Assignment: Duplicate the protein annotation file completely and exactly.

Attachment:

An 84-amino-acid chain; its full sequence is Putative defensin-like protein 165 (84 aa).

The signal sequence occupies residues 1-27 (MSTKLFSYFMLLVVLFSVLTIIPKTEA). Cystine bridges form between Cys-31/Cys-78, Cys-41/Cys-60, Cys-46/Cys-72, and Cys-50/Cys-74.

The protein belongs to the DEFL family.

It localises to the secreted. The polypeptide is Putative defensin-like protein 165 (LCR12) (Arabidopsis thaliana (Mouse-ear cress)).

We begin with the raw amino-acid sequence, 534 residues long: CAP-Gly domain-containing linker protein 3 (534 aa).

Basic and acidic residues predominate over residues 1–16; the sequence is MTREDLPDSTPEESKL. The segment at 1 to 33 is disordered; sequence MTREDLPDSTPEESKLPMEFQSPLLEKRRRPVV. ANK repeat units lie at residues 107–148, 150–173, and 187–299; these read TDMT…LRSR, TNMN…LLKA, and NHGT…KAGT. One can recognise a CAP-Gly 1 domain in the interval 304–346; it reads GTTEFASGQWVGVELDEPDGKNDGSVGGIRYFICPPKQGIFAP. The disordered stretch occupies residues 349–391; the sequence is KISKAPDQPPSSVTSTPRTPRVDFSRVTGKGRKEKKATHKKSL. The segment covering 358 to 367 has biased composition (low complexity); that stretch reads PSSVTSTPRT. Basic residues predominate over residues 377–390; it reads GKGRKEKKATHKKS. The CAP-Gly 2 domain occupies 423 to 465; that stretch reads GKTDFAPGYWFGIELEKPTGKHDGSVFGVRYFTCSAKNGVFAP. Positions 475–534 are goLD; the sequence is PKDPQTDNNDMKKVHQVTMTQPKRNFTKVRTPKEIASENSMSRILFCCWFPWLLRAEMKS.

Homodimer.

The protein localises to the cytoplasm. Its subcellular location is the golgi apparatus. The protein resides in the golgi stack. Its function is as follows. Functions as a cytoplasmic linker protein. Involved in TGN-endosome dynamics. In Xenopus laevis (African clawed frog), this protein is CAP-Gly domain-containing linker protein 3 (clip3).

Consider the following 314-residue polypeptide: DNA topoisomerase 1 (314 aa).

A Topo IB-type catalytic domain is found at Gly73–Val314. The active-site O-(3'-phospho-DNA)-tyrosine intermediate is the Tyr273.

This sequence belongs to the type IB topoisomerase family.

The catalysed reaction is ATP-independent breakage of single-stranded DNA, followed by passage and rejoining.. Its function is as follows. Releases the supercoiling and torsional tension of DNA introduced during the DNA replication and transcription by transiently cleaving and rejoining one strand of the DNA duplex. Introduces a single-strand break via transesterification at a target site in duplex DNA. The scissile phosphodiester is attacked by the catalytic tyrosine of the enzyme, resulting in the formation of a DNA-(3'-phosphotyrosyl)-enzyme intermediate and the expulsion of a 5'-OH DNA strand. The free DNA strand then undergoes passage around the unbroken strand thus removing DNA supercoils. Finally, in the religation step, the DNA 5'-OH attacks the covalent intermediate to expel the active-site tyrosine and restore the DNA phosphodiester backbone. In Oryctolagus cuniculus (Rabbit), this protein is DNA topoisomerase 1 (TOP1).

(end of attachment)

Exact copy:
An 84-amino-acid chain; its full sequence is Putative defensin-like protein 165 (84 aa).

The signal sequence occupies residues 1-27 (MSTKLFSYFMLLVVLFSVLTIIPKTEA). Cystine bridges form between Cys-31/Cys-78, Cys-41/Cys-60, Cys-46/Cys-72, and Cys-50/Cys-74.

The protein belongs to the DEFL family.

It localises to the secreted. The polypeptide is Putative defensin-like protein 165 (LCR12) (Arabidopsis thaliana (Mouse-ear cress)).

We begin with the raw amino-acid sequence, 534 residues long: CAP-Gly domain-containing linker protein 3 (534 aa).

Basic and acidic residues predominate over residues 1–16; the sequence is MTREDLPDSTPEESKL. The segment at 1 to 33 is disordered; sequence MTREDLPDSTPEESKLPMEFQSPLLEKRRRPVV. ANK repeat units lie at residues 107–148, 150–173, and 187–299; these read TDMT…LRSR, TNMN…LLKA, and NHGT…KAGT. One can recognise a CAP-Gly 1 domain in the interval 304–346; it reads GTTEFASGQWVGVELDEPDGKNDGSVGGIRYFICPPKQGIFAP. The disordered stretch occupies residues 349–391; the sequence is KISKAPDQPPSSVTSTPRTPRVDFSRVTGKGRKEKKATHKKSL. The segment covering 358 to 367 has biased composition (low complexity); that stretch reads PSSVTSTPRT. Basic residues predominate over residues 377–390; it reads GKGRKEKKATHKKS. The CAP-Gly 2 domain occupies 423 to 465; that stretch reads GKTDFAPGYWFGIELEKPTGKHDGSVFGVRYFTCSAKNGVFAP. Positions 475–534 are goLD; the sequence is PKDPQTDNNDMKKVHQVTMTQPKRNFTKVRTPKEIASENSMSRILFCCWFPWLLRAEMKS.

Homodimer.

The protein localises to the cytoplasm. Its subcellular location is the golgi apparatus. The protein resides in the golgi stack. Its function is as follows. Functions as a cytoplasmic linker protein. Involved in TGN-endosome dynamics. In Xenopus laevis (African clawed frog), this protein is CAP-Gly domain-containing linker protein 3 (clip3).

Consider the following 314-residue polypeptide: DNA topoisomerase 1 (314 aa).

A Topo IB-type catalytic domain is found at Gly73–Val314. The active-site O-(3'-phospho-DNA)-tyrosine intermediate is the Tyr273.

This sequence belongs to the type IB topoisomerase family.

The catalysed reaction is ATP-independent breakage of single-stranded DNA, followed by passage and rejoining.. Its function is as follows. Releases the supercoiling and torsional tension of DNA introduced during the DNA replication and transcription by transiently cleaving and rejoining one strand of the DNA duplex. Introduces a single-strand break via transesterification at a target site in duplex DNA. The scissile phosphodiester is attacked by the catalytic tyrosine of the enzyme, resulting in the formation of a DNA-(3'-phosphotyrosyl)-enzyme intermediate and the expulsion of a 5'-OH DNA strand. The free DNA strand then undergoes passage around the unbroken strand thus removing DNA supercoils. Finally, in the religation step, the DNA 5'-OH attacks the covalent intermediate to expel the active-site tyrosine and restore the DNA phosphodiester backbone. In Oryctolagus cuniculus (Rabbit), this protein is DNA topoisomerase 1 (TOP1).